15 February 2011

We Let Our Sons Get Away With More

My thoughts are spurred after reading the press release by BYU about an article by Sarah M. Coyne outlining some benefits of parents video gaming with their children, between the ages of 11-16. (A study which I am writing a column about, so I do respect the study and it's findings, it just had me questioning somethings)

We let our sons get away with more compared to our daughters.  At least knowingly.


This study related positive outcomes to video gaming, particularly with our daughters.  It also revealed the games we play with our kids.  Parents will most often play Mario Kart, Wii Sports, Mario Brothers, Rock Band or Guitar Hero with their daughters.  The top games with sons however are Call of Duty (sum of all versions), Wii Sports, and Halo 1, 2, and 3.

Recall the ages of the youth are 11-16.  So browse the girls list of games and the sons.  A good chunk of the games played with sons are not age appropriate, whereas the games played with girls are. Of course girls aren't into gaming as much, I understand that.  But we are talking about Dad sitting down and playing with his 12 year old son Call of Duty, and re-inacting virtually past warfares. However, Dad won't do that with his daughter.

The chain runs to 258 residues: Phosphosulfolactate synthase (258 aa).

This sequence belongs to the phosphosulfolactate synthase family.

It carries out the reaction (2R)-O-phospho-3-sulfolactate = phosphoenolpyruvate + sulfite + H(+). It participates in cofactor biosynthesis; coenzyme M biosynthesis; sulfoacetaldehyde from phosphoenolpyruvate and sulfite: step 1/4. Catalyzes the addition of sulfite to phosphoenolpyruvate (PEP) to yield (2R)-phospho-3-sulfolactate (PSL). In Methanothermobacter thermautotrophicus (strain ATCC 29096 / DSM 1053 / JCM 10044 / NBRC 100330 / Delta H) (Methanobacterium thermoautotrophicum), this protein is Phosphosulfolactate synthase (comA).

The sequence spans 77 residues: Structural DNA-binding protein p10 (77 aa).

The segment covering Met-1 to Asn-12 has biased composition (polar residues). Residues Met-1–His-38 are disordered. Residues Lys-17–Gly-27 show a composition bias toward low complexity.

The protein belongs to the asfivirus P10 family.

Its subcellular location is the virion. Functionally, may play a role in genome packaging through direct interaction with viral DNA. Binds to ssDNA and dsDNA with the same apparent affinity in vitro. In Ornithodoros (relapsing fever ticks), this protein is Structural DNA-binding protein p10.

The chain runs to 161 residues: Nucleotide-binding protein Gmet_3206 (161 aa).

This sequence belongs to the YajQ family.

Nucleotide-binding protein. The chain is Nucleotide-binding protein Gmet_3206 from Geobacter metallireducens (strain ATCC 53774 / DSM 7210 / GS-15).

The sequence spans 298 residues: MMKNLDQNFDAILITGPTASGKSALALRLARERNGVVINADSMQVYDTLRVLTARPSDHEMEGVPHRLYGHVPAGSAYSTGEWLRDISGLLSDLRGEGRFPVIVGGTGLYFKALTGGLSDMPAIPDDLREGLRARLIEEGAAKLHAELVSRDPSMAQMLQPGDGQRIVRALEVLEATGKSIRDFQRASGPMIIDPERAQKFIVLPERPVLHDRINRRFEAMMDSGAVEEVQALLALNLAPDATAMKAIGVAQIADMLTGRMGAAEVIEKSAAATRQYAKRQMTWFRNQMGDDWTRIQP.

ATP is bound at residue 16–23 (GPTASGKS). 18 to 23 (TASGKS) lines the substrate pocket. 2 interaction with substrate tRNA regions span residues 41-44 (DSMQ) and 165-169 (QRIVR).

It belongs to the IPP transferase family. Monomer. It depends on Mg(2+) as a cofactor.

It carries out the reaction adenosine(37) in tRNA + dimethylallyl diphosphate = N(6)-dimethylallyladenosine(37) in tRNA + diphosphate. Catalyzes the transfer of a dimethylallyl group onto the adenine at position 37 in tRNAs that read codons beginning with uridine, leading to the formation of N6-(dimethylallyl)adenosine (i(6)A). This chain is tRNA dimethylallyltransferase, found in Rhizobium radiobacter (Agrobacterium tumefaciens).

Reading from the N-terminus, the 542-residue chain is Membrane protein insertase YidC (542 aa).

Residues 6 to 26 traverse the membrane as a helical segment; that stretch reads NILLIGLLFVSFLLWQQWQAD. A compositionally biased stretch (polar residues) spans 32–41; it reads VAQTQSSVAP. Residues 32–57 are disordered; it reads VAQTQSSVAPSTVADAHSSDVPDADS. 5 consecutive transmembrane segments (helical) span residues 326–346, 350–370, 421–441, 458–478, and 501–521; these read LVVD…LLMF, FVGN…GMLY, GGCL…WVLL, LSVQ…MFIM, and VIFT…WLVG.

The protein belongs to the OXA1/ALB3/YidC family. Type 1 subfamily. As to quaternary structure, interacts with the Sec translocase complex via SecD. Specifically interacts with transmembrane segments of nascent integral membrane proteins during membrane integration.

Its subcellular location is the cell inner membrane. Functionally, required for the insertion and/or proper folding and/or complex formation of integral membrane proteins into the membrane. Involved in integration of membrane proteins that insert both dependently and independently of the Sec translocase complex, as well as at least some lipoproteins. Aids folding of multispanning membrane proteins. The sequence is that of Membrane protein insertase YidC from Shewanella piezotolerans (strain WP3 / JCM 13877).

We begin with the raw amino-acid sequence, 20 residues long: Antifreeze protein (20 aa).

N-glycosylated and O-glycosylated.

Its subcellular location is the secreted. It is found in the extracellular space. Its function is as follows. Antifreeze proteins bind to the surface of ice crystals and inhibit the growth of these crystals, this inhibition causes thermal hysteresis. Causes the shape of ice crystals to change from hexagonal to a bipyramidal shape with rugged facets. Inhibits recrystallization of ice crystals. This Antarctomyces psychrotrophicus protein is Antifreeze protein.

It's like the classic thinking of my son needs to engage sexually to become a man, whereas my daughter shouldn't because she is a precious treasure who should save herself for marriage.  This stereotype, per-se, is being displayed in the video game realm.

I recall once watching a movie, that a sister switched spots with her brother on his soccer team.  Near the end of the film, it was challenged to see if the girl really was a girl.  So she lifted up her shirt on the soccer field, and there was silence in the crowd, and the parents were displeased with their daughter doing that.  The son too was challenged to see if he was a boy. He dropped his shorts, and the crowd erupted, applauding and rewarding his behaviour, the parents too were proud of their son.

Why the difference in responses? Why do we 'allow' our sons to become "men", but preserve our daughters as girls? Why the difference in gender treatment?

Unfortunately, I do not have an answer, except that this seems silly. If a movie, or game, or whatever it may be is rated 18 and older, don't let one gender child view it and not the other.  If they are both under 18, neither should have access. No one gender is better, nor privileged, nor able to stomach more inappropriate material than the other.

Consistency. We need consistency.

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